in Australia, for infantile-onset disorders, and England, for adult-onset disorders

(Thorburn, 2004). Treatment remains mostly palliative with no cure available at

this time (Koene and Smeitink, 2011).

Heterogeneity is the hallmark of mitochondrial disorders, from genetic to biochemical

to clinical features, making the disorders complex and difficult to diagnose:

"Oxidative phosphorylation, i.e., ATP synthesis by the oxygen-consuming

respiratory chain (RC) [in mitochondria], supplies most organs and tissues

with energy... Consequently, RC deficiency can theoretically give

rise to any symptom, in any organ or tissue, at any age, with any mode of

inheritance, due to the twofold genetic origin of RC components (nuclear

DNA and mitochondrial DNA)." (Munnich and Rustin, 2001)


To date, more than 100 causative mtDNA and nDNA genes have been linked to mitochondrial

disease (Tucker et al., 2010). Phenotypes usually manifest in multiple

organ systems, have a wide spectrum of time of onset, from perinatal to adulthood,

and vary in presentation and severity throughout an individual’s life span and between

individuals (Suomalainen, 2011). Children tend to be the most severely affected

with the poorest prognoses. Diagnosis in children is also the most challenging.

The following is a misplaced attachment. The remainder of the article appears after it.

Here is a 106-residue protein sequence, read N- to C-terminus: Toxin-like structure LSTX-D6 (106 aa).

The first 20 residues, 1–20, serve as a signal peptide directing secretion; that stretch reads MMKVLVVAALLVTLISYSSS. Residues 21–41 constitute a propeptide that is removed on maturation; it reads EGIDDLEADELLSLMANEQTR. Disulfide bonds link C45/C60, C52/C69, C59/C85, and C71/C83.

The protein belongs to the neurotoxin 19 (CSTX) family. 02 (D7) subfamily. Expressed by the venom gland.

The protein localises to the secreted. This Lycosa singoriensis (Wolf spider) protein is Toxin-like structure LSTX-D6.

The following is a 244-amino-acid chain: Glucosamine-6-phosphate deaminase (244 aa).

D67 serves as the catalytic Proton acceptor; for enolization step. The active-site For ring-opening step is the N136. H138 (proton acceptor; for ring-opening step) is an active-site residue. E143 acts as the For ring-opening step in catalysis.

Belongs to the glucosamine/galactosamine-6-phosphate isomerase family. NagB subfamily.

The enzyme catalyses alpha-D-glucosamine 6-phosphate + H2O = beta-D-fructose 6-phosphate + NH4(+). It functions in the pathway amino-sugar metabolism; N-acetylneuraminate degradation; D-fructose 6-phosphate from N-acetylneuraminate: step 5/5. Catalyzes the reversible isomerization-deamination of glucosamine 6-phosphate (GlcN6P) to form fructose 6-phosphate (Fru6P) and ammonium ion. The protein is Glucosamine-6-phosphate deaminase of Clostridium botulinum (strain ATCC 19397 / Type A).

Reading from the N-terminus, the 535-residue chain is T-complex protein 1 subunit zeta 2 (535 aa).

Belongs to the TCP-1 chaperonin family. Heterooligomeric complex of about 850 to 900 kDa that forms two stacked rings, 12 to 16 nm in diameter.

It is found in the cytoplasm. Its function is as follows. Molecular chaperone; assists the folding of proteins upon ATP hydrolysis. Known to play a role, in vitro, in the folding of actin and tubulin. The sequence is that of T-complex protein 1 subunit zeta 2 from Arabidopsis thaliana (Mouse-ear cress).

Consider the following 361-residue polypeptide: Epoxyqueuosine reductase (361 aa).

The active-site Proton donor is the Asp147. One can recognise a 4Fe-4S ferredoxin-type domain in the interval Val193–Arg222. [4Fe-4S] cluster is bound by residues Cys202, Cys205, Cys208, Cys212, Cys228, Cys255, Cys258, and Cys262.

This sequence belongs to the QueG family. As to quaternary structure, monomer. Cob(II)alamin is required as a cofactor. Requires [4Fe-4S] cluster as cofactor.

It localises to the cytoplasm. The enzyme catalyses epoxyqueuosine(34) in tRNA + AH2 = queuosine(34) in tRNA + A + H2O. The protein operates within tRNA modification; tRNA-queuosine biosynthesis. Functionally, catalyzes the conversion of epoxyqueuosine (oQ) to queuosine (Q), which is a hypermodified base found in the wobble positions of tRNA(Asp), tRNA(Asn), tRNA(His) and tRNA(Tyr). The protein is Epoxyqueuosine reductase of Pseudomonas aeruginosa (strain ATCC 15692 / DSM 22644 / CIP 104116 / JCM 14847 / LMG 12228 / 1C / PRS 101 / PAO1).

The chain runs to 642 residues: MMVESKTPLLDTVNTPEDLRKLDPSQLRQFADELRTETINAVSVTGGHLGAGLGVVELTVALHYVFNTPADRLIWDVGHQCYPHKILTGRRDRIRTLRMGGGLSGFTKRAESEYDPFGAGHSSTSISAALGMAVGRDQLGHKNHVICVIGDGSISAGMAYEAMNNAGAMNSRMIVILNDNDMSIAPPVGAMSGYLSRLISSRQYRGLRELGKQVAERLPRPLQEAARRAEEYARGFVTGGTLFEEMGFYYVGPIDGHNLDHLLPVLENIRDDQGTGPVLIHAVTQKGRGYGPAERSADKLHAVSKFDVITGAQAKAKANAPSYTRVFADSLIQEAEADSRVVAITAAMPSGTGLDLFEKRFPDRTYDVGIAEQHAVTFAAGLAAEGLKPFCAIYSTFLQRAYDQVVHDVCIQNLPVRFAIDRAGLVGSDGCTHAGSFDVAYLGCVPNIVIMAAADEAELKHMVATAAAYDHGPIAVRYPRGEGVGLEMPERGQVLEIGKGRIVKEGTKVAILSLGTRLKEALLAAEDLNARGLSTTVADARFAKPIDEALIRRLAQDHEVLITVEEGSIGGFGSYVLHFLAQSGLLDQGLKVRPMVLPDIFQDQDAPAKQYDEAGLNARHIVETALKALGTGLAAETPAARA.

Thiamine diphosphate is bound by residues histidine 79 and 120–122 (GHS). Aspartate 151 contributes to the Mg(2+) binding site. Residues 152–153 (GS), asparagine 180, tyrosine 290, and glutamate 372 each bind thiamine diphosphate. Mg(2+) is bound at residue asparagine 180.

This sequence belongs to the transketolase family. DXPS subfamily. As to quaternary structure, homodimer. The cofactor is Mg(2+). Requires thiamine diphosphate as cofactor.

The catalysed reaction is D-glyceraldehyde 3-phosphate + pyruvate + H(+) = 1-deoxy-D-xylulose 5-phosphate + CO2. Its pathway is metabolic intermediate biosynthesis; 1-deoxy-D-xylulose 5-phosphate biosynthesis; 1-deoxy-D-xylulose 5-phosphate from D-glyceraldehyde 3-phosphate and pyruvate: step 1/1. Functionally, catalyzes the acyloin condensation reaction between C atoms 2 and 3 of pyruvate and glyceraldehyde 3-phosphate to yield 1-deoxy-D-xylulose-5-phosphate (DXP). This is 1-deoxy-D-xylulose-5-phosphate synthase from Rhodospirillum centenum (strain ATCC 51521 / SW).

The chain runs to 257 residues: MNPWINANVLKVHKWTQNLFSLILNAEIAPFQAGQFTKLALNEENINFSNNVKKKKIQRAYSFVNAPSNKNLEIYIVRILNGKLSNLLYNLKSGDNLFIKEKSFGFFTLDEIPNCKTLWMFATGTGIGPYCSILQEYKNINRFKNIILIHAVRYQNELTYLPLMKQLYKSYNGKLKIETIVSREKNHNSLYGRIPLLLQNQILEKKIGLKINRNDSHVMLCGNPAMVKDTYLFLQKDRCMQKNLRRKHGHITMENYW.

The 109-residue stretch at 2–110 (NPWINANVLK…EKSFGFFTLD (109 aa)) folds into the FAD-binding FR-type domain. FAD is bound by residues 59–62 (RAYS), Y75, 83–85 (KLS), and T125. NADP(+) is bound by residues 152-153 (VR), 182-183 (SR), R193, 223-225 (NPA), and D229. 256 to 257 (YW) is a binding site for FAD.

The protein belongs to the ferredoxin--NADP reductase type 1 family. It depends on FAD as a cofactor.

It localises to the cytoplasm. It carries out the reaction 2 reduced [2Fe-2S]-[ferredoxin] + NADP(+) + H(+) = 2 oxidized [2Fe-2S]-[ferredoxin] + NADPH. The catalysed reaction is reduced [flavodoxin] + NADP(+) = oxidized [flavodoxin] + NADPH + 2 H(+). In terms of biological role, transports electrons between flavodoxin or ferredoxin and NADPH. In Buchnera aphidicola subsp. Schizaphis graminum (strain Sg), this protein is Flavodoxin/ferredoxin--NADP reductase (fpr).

Clinical presentation is markedly variable in them and histological findings are often

less specific compared to adult patients (Thorburn and Smeitink, 2001; Wolf and

Smeitink, 2002). Amongst so much diversity, energy deficiency in the cells, and in

the patient by consequence, is the only unifying feature of mitochondrial disorders.

Within the currently known genetic underpinnings and genotype-phenotype correlations

of mitochondrial disorders, at best about half of patients studied by a particular

diagnostic centre have a causative mutation found in one of the known disease genes

(Kirby and Thorburn, 2008; Calvo et al., 2010). Mutant genes in mtDNA and their

associated disorders have been mapped out, while many nuclear genes remain to